Alive They Took Them, Alive We Want Them

It’s Friday, Sept. 26. I decide to brave the infamous
Tuxtla humidity and walk to work at the Universidad Aútonoma de Chiapas
(UNACH), where I am the resident English Teaching Assistant for the 2014-2015
academic year. This week we talk about poetry. 

Many of my students, all of whom
are studying to become English teachers, tell me they find poetry boring
because they cannot understand it. However, once we get talking, the students
challenge both themselves and their classmates to see the ambiguity in meaning
as a positive aspect of poetry. One student suggests that by creating space for
multiple meanings, reading and writing poetry can help people see issues from
various perspectives. Another extends her classmate’s analysis, suggesting that
it can especially help people understand perspectives that challenge commonly
held beliefs.

Not long after I get back to my apartment, my brain humming with students’
responses from the week’s lesson, 43 students are reported missing in the
state of Guerrero. Soon after, witnesses report having seen the students rounded up into police vehicles. They have not been seen since. 

The news hits mainstream media outlets a few days later, and progressive
student communities throughout Mexico jump to action. Exhaustive searches are
started to find the students; political leaders are condemned for their inaction
or direct role in the disappearances; protests and marches are organized to express
rage and inspire action.

Information about the students spreads quickly. Like my students at UNACH,
they were studying to become teachers; unlike my students, they were part of
the nationwide normal education system started in post-revolutionary Mexico to
advocate for peasant families. They are called ‘normalistas’: students who are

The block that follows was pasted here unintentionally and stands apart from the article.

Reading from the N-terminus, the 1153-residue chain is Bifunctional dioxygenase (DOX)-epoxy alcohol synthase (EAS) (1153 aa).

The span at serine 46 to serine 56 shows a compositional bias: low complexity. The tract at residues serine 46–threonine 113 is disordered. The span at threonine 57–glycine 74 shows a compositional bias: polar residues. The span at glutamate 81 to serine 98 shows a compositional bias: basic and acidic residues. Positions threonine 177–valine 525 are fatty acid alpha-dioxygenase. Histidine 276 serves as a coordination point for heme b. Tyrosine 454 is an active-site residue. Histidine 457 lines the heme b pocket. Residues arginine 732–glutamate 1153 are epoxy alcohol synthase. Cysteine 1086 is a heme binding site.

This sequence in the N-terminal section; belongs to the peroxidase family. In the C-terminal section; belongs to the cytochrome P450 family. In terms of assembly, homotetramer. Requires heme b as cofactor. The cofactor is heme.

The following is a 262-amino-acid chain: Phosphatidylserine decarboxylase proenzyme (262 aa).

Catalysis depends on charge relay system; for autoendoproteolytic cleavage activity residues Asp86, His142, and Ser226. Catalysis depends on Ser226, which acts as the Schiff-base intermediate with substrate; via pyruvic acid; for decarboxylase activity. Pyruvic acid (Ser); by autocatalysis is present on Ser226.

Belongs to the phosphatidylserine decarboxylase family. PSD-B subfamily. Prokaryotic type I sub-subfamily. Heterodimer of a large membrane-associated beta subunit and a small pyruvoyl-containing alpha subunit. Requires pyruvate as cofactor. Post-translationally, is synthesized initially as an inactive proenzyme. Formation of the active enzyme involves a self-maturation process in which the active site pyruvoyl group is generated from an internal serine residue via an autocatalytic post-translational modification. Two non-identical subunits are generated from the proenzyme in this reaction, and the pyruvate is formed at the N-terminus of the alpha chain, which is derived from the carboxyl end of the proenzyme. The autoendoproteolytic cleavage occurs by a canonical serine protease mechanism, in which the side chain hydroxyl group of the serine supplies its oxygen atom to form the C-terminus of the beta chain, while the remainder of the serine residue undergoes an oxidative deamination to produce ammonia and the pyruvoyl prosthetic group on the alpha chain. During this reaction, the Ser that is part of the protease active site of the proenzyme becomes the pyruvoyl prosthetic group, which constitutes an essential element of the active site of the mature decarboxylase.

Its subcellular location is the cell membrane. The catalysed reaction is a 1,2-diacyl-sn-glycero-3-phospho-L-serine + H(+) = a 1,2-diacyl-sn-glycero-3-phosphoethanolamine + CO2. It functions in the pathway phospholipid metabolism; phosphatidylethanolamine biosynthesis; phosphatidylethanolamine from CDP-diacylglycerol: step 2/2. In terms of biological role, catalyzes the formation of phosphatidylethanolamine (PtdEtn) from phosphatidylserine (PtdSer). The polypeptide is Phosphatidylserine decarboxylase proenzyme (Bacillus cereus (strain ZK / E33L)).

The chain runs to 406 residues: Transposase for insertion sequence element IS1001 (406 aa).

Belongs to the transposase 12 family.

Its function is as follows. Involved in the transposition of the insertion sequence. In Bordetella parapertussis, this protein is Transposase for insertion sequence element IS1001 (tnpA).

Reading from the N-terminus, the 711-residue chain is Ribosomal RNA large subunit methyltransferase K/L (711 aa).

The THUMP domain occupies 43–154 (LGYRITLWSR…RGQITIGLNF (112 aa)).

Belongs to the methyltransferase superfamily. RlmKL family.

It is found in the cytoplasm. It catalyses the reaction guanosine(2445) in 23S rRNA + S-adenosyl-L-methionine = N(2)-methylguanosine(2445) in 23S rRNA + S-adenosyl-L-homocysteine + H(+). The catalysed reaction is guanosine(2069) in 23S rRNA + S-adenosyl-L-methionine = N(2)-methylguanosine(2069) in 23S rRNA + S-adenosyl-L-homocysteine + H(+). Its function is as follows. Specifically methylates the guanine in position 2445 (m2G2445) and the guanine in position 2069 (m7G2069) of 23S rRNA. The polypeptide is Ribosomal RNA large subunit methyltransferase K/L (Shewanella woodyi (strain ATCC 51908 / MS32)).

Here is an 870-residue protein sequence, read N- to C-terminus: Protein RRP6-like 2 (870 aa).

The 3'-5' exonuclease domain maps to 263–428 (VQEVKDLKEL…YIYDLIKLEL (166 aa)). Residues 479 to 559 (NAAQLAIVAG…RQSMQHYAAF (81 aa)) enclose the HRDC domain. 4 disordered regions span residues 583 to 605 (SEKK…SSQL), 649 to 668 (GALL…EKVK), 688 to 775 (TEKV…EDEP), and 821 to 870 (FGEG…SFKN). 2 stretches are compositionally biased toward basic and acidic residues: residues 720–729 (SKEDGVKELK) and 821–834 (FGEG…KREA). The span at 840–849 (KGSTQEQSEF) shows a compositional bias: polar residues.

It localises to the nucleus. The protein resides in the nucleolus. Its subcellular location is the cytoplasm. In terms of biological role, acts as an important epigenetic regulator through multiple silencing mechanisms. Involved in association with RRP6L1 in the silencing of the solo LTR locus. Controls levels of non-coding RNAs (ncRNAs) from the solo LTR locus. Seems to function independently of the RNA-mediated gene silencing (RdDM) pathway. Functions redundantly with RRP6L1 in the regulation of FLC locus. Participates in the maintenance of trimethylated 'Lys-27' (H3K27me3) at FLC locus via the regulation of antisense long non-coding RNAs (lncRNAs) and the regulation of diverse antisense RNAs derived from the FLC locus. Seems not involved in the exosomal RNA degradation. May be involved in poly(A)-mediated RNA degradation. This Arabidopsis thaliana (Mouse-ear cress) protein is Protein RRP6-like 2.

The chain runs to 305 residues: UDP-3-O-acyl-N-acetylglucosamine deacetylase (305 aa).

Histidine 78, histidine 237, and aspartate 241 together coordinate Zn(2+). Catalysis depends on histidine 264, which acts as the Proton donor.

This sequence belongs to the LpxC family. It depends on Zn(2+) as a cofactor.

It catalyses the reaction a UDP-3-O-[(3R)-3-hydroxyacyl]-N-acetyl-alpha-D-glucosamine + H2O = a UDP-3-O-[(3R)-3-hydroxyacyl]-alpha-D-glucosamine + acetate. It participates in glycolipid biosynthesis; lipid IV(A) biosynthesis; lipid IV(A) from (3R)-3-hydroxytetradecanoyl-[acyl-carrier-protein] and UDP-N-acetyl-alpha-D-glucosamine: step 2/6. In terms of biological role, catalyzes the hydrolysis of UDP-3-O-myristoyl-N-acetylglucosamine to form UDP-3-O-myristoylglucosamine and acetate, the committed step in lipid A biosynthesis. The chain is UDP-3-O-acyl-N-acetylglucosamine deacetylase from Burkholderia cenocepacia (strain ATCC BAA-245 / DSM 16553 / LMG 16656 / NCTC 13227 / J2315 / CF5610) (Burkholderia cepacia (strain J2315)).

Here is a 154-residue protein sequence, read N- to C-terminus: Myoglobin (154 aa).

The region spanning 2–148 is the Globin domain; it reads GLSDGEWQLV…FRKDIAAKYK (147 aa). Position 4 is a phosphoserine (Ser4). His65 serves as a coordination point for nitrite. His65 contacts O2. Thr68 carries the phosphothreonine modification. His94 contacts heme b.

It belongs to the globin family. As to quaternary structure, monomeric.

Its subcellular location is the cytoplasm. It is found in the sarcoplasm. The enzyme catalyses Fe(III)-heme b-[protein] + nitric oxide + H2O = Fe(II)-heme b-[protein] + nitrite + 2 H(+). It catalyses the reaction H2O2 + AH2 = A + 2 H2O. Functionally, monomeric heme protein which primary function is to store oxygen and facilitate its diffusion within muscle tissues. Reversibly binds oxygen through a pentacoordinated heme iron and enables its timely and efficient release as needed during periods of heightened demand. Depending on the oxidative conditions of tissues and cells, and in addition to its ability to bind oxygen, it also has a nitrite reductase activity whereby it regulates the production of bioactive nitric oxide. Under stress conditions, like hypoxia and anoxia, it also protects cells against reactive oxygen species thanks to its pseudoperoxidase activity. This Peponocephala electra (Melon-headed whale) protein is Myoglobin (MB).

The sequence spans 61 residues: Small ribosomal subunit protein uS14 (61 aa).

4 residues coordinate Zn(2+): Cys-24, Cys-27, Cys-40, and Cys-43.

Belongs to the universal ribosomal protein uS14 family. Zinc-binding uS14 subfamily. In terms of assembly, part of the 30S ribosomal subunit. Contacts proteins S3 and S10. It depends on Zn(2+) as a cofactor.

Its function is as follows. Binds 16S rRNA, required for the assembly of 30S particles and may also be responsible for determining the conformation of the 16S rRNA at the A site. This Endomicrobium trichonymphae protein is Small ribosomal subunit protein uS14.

educated and taught to educate in revolutionary ideals, local community values
and indigenous cultural preservation.

It’s been over a month now, and the students remain missing, but the
reason for their disappearance is clear: They studied, spoke and acted loudly
in opposition to government education reforms that privilege the privatization
of education.

The missing 43 students were taken from a small town in Guerrero, but their
stories have traveled the world over. In the past weeks, mass protests and social
media campaigns have been organized in cities across Europe, Asia, the United States and Latin America, and the global movement shows no signs of slowing down. These
protesters recognize that the 43 normalistas’ disappearance is fundamentally
about students’ rights to study and advocate their ideas without fear of
government repression and violence, especially when those students belong to marginalized

The education reforms that normalistas and other progressive groups
throughout Mexico have criticized often directly conflict with the practices
and politics of indigenous and campesino communities. Specifically, they mirror
American education reform efforts that prioritize results-oriented economic
advancement over critical thinking development—the very type of education
that might lead students to challenge those policies.

One such reform is increasing mandatory English language learning. At UNACH, for